Date of this Version
Stephen M. Kerr, “Avian Cholera in the Panhandle, 1985–1986,” from Nebraska Bird Review (December 1986) 54(4).
Between 28 November 1985 and 14 February 1986, over 2,500 waterfowl, 48 Wild Turkeys, and at least one Bald Eagle died due to avian cholera in an area from 5 miles west of Scottsbluff, Nebraska, to 5 miles west of Lingle, Wyoming.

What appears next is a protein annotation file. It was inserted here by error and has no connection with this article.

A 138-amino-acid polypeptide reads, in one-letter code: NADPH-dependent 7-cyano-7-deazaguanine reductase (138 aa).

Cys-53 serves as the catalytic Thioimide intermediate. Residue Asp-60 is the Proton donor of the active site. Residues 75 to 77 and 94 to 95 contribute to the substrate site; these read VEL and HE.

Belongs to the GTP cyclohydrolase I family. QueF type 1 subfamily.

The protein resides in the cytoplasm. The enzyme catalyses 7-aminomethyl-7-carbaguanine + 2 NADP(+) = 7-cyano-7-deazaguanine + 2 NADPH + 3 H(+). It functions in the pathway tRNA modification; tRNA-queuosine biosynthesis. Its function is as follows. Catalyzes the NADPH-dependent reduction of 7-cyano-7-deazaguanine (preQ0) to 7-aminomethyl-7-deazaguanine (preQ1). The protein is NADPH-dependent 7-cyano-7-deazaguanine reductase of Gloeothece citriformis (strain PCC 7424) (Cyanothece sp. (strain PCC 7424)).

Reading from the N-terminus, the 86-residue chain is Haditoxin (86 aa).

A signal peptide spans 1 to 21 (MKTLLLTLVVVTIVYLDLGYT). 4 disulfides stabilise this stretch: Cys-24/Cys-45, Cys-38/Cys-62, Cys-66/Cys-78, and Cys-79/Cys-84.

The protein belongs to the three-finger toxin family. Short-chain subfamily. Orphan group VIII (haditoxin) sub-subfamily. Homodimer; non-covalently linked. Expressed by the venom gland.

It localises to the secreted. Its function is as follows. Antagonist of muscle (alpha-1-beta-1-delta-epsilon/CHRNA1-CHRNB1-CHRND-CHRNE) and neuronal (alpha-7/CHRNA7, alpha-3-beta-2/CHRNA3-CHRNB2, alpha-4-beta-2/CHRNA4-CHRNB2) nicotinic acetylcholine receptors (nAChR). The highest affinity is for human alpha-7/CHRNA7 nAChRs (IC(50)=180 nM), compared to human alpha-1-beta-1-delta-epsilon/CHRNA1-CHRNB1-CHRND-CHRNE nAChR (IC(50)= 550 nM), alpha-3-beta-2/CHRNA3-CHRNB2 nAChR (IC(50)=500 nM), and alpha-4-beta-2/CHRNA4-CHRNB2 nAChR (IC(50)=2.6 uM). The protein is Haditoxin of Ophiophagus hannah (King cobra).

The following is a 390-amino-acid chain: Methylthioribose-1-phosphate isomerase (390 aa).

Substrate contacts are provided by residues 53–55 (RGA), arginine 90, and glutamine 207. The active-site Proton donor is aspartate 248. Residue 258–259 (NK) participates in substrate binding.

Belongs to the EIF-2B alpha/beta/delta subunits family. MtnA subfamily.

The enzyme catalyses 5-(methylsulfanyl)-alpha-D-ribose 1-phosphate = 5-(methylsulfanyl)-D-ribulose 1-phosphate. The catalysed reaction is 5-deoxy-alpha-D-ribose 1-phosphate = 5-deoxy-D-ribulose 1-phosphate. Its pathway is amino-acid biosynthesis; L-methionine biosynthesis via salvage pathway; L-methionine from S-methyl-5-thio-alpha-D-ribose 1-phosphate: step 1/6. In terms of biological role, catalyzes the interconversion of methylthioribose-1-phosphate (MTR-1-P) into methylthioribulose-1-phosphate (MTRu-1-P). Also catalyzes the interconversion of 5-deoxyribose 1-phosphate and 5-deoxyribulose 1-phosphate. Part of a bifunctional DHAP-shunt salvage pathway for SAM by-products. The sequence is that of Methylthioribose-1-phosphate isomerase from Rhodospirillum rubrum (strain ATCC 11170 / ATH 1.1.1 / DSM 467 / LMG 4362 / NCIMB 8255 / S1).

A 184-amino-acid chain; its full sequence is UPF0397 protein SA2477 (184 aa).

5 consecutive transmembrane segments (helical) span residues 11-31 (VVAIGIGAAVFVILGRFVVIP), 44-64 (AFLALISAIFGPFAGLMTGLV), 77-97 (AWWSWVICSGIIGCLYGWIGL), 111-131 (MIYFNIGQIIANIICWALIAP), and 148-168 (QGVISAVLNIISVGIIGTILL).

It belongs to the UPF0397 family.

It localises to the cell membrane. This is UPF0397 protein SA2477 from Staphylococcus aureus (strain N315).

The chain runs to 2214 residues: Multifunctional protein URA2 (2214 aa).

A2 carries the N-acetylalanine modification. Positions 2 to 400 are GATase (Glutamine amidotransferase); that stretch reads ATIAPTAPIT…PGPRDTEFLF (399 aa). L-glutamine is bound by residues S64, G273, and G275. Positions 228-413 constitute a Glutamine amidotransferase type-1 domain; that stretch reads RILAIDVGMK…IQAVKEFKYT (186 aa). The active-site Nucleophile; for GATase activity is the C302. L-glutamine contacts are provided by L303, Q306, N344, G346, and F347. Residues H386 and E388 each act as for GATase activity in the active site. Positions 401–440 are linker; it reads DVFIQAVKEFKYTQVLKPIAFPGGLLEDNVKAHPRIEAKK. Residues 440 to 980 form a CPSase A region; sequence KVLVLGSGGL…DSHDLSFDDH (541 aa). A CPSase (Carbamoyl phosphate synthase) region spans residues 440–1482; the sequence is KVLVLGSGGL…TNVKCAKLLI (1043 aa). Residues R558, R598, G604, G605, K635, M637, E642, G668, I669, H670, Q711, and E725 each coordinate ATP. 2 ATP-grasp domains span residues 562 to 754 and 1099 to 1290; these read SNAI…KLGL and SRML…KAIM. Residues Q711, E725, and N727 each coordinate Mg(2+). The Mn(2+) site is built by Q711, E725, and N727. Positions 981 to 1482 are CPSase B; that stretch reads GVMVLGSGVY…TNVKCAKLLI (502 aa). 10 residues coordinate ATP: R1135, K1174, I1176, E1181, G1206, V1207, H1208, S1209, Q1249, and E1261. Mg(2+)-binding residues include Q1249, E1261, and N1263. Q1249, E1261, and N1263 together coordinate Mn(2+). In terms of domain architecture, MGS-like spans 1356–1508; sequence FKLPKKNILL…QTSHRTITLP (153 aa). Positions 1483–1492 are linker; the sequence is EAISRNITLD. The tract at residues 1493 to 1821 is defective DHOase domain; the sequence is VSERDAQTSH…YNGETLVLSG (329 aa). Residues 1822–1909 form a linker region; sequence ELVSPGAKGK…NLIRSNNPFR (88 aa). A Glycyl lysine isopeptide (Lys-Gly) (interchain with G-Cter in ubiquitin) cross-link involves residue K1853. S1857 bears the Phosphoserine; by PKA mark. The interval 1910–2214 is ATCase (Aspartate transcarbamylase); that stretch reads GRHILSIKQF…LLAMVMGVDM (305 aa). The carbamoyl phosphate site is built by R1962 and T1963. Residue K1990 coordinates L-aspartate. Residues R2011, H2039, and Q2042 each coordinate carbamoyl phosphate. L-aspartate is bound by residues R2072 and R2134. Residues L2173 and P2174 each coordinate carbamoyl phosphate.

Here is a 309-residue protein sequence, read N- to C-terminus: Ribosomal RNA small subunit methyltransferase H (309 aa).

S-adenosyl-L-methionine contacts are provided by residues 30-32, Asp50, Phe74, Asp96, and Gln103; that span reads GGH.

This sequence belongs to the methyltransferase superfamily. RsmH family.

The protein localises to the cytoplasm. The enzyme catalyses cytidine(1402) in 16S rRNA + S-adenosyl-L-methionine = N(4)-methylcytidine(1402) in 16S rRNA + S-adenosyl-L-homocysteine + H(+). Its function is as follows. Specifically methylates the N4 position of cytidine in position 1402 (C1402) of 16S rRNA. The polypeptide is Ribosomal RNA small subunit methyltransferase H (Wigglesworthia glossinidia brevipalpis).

On 28 November a severe snowstorm blanketed the North Platte River valley with 10 inches of snow and wind chills of –20°F. An estimated 50,000 Mallards were concentrated 5 miles west of Scottsbluff, at the headwaters of Spring Creek. The area consists of 2 small dredged channels, 10 feet wide and less than 3 feet deep, and surrounded by 20-feet high willow trees. The spring water flows at 55°F, forming Spring Creek, which is approximately 5 feet wide, 1 foot deep, and flows nearly 3 miles to the North Platte River. Fifteen Mallard carcasses were collected 28 November. Postmortem diagnosis by the National Wildlife Health Center ( NWHC), Madison, Wisconsin, confirmed Pasteurella multicocida (avian cholera) as the cause of death. US Fish and Wildlife Service personnel from Crescent Lake NWR and Nebraska Game and Parks personnel collected carcasses at triweekly intervals over the next 2.5 months. A total of 1,500 waterfowl were incinerated, with over l,200 being Mallards. Other species collected were Pintail, American Wigeon, a Black-billed Magpie, a Common Grackle, a Bald Eagle, domestic fowl, and Wild Turkeys. Total mortalities were estimated at more than 2,500 waterfowl. By 1 December, 60 Mallards had been collected, and the first eagles were seen feeding on carcasses (2 adult Bald Eagles and 2 Golden Eagles). One week later, 4 adult and 5 immature Bald Eagles were observed.